Would I buy a BioPower petrol instead? Perhaps, but I am bothered by the significantly higher fuel consumption (it is enough to compare the factory information in the catalog), and this with 68 liters of tank capacity instead of 72 liters for the TiD. The aero with a 75 liter tank is out of the question for me - it was not available as a Griffin in Sweden and the 260 hp engine needs expensive 98 octane petrol and does not run on biofuel. What about CO2 emissions? 246 - 251 g / km for the BioPower engines, 204 g / km for the 1.9 TiD with automatic, but only 109 g / km for our Volvo V50 DRIVe, which we will now use for our vacation in September.

Yes, the Saab 9-5 SC is probably more beautiful than the Volvo V50, he is also the more comfortable touring car, the engine makes together with the automatic transmission a lot of fun, but the Volvo pollutes the environment much less.

There is also the risk of an accident happening again. If the car is registered in Sweden, it would probably be collected again after a major accident. If he is registered in Poland, it would look different. However, the 9-5 is very rare there (9-3 can be seen much more often) and the residual value should therefore be assessed as low. Anyway - the Saab is no longer there and we will miss it.

We have driven over 2016 km with it since February 25.000 and have experienced a number of surprises during this time - good and bad. Several times to Germany, last summer to South Tyrol, in winter to the Swedish mountains, and this year to Trollhättan. But who knows - it doesn't have to be a farewell forever. Maybe the next Saab will come sooner than we think!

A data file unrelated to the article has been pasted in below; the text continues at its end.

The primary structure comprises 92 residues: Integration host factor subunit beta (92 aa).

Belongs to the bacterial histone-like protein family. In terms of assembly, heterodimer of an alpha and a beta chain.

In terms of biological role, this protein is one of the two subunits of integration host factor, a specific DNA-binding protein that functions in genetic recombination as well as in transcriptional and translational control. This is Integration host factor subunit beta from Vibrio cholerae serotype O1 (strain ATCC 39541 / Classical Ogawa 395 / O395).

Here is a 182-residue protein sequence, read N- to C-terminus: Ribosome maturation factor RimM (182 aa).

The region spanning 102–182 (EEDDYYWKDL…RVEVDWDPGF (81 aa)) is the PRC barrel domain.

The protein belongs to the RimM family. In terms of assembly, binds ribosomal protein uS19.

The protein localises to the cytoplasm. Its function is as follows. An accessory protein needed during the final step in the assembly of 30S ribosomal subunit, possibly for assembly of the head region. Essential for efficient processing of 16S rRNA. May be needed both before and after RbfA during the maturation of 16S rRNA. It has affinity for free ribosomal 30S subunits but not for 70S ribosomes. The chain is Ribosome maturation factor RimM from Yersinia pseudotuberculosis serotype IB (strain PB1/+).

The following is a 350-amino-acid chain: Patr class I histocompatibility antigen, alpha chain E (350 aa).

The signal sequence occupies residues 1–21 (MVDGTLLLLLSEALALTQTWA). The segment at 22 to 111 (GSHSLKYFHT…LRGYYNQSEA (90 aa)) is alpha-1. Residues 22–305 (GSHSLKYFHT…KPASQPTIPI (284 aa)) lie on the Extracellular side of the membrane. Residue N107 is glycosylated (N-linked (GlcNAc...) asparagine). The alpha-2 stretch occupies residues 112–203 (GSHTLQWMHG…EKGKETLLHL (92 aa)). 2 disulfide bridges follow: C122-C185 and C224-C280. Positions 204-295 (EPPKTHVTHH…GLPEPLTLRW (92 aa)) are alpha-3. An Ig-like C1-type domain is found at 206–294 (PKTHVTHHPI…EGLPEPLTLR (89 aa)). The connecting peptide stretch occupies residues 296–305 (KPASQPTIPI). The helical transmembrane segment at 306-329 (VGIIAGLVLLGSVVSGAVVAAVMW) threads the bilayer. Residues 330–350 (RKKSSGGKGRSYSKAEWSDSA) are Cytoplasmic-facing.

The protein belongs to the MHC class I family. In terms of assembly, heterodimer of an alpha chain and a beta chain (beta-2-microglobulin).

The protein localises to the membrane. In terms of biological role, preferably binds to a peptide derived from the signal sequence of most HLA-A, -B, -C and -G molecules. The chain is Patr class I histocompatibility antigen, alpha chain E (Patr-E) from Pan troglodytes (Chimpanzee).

In any case, I would like to thank all the people who read and commented on my first two articles and other posts. Thank you for the interest and I hope that nobody will have such an accident as I did on 25. June 2017 experienced. This year there were already 29,486 game accidents in Sweden (source: viltolycka.se), of which 2,063 with moose and 2,354 with wild boar; the rest with deer. If you have the choice between different routes, then you should better avoid those that lead through larger forest areas. I had this choice, and I will decide differently in the future and drive even more carefully when I have to drive through forest areas.